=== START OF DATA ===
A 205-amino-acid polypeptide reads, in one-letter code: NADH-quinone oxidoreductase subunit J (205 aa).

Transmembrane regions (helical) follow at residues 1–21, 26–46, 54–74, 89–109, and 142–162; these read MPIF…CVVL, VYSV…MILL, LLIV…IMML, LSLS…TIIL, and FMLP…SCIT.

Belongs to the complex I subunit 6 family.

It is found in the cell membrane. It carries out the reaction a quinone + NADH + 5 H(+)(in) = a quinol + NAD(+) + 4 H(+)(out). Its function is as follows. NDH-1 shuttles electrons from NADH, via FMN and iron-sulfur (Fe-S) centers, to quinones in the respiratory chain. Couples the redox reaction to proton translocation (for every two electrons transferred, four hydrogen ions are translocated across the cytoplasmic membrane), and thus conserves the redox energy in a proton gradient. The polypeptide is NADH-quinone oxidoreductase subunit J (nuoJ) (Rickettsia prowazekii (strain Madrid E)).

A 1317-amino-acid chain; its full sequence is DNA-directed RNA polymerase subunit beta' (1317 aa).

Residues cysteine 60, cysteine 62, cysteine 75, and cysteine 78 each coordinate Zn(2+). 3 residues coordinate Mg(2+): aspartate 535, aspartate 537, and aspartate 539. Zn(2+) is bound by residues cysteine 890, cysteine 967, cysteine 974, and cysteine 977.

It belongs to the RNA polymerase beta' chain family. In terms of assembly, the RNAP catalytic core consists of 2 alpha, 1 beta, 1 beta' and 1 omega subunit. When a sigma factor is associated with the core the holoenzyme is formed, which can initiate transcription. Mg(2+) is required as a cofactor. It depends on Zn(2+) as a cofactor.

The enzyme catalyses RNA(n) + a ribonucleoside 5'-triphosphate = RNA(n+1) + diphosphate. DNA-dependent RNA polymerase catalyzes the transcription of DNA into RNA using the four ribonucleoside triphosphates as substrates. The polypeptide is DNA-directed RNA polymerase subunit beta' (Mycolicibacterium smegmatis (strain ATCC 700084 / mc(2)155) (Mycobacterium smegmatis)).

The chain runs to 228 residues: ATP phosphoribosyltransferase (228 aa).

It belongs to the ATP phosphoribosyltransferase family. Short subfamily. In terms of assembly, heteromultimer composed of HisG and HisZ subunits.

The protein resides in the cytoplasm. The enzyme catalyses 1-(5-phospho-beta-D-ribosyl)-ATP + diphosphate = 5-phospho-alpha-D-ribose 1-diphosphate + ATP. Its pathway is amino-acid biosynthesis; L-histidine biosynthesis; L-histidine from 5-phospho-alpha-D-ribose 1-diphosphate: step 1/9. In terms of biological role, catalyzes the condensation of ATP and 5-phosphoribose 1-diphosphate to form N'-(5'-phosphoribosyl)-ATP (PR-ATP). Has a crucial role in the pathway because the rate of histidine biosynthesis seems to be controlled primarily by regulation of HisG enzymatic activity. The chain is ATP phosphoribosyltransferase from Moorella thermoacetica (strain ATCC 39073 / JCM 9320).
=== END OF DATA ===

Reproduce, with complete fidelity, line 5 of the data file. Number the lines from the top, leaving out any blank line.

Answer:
A 1317-amino-acid chain; its full sequence is DNA-directed RNA polymerase subunit beta' (1317 aa).